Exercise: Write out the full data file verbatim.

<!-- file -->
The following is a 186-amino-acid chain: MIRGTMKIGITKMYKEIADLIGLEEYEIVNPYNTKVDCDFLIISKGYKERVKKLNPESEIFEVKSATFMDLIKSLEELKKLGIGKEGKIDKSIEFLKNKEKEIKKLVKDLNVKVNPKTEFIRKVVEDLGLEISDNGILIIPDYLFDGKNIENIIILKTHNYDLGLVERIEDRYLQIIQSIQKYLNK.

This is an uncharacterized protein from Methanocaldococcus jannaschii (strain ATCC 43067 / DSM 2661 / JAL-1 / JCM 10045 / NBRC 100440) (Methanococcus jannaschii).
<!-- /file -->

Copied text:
The following is a 186-amino-acid chain: MIRGTMKIGITKMYKEIADLIGLEEYEIVNPYNTKVDCDFLIISKGYKERVKKLNPESEIFEVKSATFMDLIKSLEELKKLGIGKEGKIDKSIEFLKNKEKEIKKLVKDLNVKVNPKTEFIRKVVEDLGLEISDNGILIIPDYLFDGKNIENIIILKTHNYDLGLVERIEDRYLQIIQSIQKYLNK.

This is an uncharacterized protein from Methanocaldococcus jannaschii (strain ATCC 43067 / DSM 2661 / JAL-1 / JCM 10045 / NBRC 100440) (Methanococcus jannaschii).